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I'm using the MFC class CDatabase. To establish a connection to SQL Server, I'm calling OpenEx() with a connection string. My problem is that the object seems unable to interpret the DSN part of the string. The connection string looks like this:

 ODBC;DSN=mySystemDSN;UID=myUsername;WSID=myMachineName;DATABASE=myDatabaseName;Trusted_Connection=Yes

That ought to be right because I got it by using OpenEx( NULL ), choosing the data source manually and then calling GetConnect().

But this string doesn't seem to contain enough information: OpenEx() always pops up a dialogue asking for more. It doesn't seem to matter what I choose from this dialogue - I can pick a DSN associated with a completely different database and things still work (a call to GetConnect() in that situation shows that it's using my connection string except for the DSN part, which is borrowed from the other data source).

I need my application to be able to connect to the database automatically - dialogue boxes are a deal-breaker. I've tried a DSN-less connection with similar results. What's going on here, and what can I do about it?

edit in answer to Neil Butterworth's question:

The information I provided when I created the DSN in the ODBC Data Source Administrator was as follows:

driver: SQL Server
name: mySystemDSN
server: myMachineName
authentication type (can be Windows or SQL Server): Windows
checkbox "Connect to SQL Server to obtain default settings for the additional configuration options.": ticked
checkbox "Change the default database to": ticked and myDatabaseName chosen from drop-down menu
checkbox "Use ANSI quoted identifiers": ticked
checkbox "Use ANSI nulls, paddings and warnings": ticked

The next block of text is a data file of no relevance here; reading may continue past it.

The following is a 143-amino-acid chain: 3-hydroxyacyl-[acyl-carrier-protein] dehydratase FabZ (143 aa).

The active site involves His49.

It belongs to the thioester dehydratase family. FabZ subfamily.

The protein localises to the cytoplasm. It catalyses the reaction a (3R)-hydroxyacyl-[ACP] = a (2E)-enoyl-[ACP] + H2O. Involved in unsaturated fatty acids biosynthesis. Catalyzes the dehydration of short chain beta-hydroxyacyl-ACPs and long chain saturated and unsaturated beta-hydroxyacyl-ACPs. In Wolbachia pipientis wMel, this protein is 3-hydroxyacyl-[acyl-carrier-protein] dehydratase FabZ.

checkbox "Perform translation for character data": ticked

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4 Answers 4

You seem to be missing a password and the hostname of the server. I suppose the interesting question is what information did you enter in the dialog to create the DSN?

Edit: You may also want to take a look at this site, which has a lot of connection string examples.

Edit2: I would remove the "ODBC;" at the start of the string. If that doesn't work, I'd change the authentication type in the DSN to SQL server and supply a user id & password explicitly, just to check that authentication is not the problem. And then I'd probably give up :-)

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This instance of SQL Server is configured to use Windows authentication. It doesn't require a password. Do you think I should reconfigure SQL Server? –  Tommy Herbert Apr 7 '09 at 10:52
    
The dialogue allows you to navigate to an existing DSN. I can choose a DSN for the wrong database and my queries will still run. What should I add to my connection string if I want to try including a hostname? SERVER=myMachineName doesn't help. –  Tommy Herbert Apr 7 '09 at 11:14
    
If it's using Windows authentication, do you even need to specify a username? I believe that in my app at work we just specify the name of the DSN, and that gets us in. –  Andy Apr 7 '09 at 11:15
    
Just tried removing the username from the string in my question: didn't help. Then tried simply "ODBC;DSN=mySystemDSN": didn't help. Keep 'em coming! –  Tommy Herbert Apr 7 '09 at 11:25
    
I meant when you created the DSN in the first place, using the ODBC CP app, or whatever. –  anon Apr 7 '09 at 11:25

Some options:

  • Is it a system or user DSN? That is, is the DSN visible to the executing user?
  • Try removing the UID=myUsername
  • Try Driver=ODBC instead of ODBC

Why are you using a DSN and not a more conventional, self contained connection string? Such as Driver=SQLOLEBD;WSID=myMachineName;DATABASE=myDatabaseName;Trusted_Connection=Yes;

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Thanks for the checklist, gbn. It's a system DSN, so it should be visible. I've tried both the changes you suggest, as well as the DSN-less string you give. For DSN-less strings, I've also tried Driver=SQL Server and Driver={SQL Server}. –  Tommy Herbert Apr 7 '09 at 11:56

Thanks to Neil Butterworth, I found a working answer here:

"Driver={SQL Native Client};Server=myMachineName;Database=myDatabaseName;Trusted_Connection=yes;"

I'm still baffled as to why calling GetConnect() when the connection is working doesn't produce a perfect DSN string, but now that I've got a DSN-less solution I don't care as much!

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for creating connections strings i use www.connectionstrings.com. Fantastic for creating connection strings on all variants and database enginges

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